Campus censorship is a big deal
spiked’s annual Free Speech University Rankings (FSUR) was released last week, to the usual cacophony of irritation from those on the receiving end of a Red ranking. Chief among the perpetually ticked-off, of course, was president of the National Union of Students (NUS), Malia Bouattia.
The NUS always frets about the FSUR, because it collects in one place all the bans and regulations students’ unions inflict upon their members. Not only did Bouattia pen a ripsote to the FSUR in the Huffington Post the day before its 2017 findings came out, she also attempted another take-down in the Independent a few days later.
In the latter, Bouattia claims that she can demonstrate ‘expertly’ that the project is flawed, suggesting that what spiked doesn’t understand is that students want to extend, not suppress, free expression. Free speech ‘is universal’, she says, but it ‘is not limitless’. To extend it to everyone means ‘sacrificing some of our rights’, preventing those who would suppress some people’s free expression from having theirs. In other words, you need to ban your way to free speech.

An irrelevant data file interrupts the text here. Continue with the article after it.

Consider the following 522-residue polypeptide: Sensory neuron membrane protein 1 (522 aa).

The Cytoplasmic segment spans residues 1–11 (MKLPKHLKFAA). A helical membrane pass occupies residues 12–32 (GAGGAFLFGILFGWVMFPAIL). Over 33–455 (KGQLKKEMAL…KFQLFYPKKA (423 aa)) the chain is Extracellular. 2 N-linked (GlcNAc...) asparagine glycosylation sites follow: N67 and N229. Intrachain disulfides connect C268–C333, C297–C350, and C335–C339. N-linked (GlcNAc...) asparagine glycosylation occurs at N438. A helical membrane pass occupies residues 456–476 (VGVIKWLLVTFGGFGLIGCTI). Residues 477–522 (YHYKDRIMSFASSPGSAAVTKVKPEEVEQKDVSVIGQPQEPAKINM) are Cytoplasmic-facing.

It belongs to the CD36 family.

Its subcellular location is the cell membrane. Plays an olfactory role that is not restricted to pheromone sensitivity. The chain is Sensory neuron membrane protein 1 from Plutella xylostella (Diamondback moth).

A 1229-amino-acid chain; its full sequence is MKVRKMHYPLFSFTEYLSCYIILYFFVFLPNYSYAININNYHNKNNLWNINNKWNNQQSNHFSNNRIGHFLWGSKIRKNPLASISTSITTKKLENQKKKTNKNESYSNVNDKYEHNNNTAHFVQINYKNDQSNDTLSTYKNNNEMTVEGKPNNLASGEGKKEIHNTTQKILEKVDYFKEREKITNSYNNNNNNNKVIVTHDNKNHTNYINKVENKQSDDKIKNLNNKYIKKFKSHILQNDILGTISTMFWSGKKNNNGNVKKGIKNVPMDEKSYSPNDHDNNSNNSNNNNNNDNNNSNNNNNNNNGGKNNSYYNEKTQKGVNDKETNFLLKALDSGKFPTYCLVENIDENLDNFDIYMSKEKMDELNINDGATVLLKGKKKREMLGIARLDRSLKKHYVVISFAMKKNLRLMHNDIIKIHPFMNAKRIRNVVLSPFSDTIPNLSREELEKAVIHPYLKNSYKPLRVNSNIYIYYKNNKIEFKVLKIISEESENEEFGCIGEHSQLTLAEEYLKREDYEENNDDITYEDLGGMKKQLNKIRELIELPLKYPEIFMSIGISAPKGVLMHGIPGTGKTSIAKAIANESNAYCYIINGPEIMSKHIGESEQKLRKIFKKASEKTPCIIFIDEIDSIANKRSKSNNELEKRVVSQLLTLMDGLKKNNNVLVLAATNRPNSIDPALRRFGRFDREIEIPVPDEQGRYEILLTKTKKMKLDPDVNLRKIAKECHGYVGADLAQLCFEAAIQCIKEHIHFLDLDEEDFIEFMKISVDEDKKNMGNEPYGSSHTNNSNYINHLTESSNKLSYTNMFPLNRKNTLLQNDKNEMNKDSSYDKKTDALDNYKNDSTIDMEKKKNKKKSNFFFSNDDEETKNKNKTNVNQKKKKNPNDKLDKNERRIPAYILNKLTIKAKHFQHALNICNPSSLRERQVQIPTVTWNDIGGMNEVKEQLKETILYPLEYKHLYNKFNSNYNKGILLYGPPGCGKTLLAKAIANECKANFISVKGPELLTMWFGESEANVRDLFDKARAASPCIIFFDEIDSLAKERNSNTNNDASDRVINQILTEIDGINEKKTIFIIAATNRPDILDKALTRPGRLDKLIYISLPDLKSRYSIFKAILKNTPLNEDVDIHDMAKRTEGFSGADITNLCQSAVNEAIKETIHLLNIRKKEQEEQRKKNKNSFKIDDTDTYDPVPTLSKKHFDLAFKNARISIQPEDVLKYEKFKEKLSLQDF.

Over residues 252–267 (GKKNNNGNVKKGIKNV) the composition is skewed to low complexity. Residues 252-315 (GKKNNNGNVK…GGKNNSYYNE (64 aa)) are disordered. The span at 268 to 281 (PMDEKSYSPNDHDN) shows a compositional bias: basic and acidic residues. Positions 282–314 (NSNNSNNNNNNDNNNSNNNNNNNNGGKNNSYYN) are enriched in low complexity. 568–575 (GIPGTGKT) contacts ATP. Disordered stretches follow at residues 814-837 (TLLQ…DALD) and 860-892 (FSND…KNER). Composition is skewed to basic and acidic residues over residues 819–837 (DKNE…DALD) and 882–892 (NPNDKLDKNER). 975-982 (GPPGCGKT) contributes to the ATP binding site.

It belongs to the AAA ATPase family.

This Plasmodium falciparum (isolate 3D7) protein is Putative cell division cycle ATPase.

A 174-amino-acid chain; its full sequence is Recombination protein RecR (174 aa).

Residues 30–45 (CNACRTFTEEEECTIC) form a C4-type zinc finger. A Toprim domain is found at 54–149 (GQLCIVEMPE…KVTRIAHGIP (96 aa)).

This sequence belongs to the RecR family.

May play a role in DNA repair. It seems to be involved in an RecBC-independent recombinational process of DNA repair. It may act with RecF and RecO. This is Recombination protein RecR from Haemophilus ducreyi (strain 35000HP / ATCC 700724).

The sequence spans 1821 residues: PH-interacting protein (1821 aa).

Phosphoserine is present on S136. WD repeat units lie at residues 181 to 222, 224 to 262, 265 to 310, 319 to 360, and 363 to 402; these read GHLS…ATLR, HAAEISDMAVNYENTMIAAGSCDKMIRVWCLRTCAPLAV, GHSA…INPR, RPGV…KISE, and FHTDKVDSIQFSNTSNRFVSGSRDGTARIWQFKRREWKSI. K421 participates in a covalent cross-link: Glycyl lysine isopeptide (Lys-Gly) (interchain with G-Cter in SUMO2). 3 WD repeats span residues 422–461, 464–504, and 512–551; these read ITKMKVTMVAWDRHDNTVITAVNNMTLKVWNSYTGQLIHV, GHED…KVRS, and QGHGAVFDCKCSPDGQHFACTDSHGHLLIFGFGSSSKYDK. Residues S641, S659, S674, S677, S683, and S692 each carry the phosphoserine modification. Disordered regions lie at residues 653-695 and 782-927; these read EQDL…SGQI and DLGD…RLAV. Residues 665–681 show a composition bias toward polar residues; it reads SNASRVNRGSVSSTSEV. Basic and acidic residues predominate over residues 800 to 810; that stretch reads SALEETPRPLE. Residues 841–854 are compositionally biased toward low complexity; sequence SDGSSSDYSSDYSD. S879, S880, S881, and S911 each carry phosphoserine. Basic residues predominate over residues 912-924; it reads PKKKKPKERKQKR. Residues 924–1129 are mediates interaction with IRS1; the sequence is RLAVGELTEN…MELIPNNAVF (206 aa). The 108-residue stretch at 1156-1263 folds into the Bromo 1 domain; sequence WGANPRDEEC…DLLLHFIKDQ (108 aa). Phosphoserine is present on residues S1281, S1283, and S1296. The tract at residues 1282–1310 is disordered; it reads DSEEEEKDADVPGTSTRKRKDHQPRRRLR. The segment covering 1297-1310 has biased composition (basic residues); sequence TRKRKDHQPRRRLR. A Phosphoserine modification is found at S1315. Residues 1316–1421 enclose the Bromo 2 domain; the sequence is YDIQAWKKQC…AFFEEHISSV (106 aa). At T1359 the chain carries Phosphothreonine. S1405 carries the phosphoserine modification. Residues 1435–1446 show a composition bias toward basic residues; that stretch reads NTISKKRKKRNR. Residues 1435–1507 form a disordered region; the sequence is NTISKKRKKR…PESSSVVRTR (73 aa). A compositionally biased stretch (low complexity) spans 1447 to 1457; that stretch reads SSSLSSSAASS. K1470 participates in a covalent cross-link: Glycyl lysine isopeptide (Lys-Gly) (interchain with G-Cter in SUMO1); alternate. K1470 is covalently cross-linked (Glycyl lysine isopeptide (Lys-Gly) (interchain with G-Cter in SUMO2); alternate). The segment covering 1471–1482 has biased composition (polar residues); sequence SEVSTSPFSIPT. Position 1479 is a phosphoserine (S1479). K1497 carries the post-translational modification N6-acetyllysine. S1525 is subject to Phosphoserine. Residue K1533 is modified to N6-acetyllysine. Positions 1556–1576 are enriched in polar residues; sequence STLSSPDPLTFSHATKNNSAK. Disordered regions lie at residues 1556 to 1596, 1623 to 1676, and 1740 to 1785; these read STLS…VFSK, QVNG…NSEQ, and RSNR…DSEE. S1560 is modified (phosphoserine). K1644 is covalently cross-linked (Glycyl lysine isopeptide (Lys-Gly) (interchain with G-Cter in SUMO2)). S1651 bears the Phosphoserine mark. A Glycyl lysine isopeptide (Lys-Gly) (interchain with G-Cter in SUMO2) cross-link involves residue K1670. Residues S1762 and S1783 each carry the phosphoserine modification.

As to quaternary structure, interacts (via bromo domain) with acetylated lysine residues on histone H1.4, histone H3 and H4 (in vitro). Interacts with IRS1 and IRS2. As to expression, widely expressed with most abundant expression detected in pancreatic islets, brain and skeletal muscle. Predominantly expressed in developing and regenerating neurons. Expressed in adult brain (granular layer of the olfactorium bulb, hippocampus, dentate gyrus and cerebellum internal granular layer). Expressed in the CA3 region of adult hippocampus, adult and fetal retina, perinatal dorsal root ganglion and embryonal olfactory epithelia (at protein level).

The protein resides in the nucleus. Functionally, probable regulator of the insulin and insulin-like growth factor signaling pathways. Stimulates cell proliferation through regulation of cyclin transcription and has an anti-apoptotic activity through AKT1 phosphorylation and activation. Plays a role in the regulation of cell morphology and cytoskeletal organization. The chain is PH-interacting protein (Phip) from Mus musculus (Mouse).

This is pretty mind-bending logic, even if it is by now sadly familiar. It speaks volumes that the NUS and universities feel it is their right to decide who should and shouldn’t have their ‘universal rights’ suspended. What’s more, the NUS’s ban on those it deems to be fascist – under its longstanding No Platform policy – is really an expression of contempt for students, not far-right speakers.
What the NUS doesn’t understand is that allowing your opponents the right to speak doesn’t render you mute. One person speaking doesn’t prevent the other from answering. This is what is so important about free speech. Believing in free speech means trusting people to defeat backward ideas in open debate. The NUS simply doesn’t think students are up to it.
From banning discussion of transgenderism to outlawing sombreros, there’s no end to how far campus authorities will go to police the student body. Universities are supposed to be where the ideas of the future are forged. And despite what the NUS says, this nannying attitude is no storm in a teacup. Campus censorship is merely the sharp end of a growing trend in wider society to ban and silence ideas that people don’t like, and it’s spreading at a frightening rate.
spiked and students across the country are making a big deal about freedom of speech on campus because it is a big deal. University is supposed to be a place of debate and learning. If students can’t handle the clash of ideas in a place as safe and cosy as their own campus, how will they fare when they leave university?
Benedict Spence is a writer based in London.
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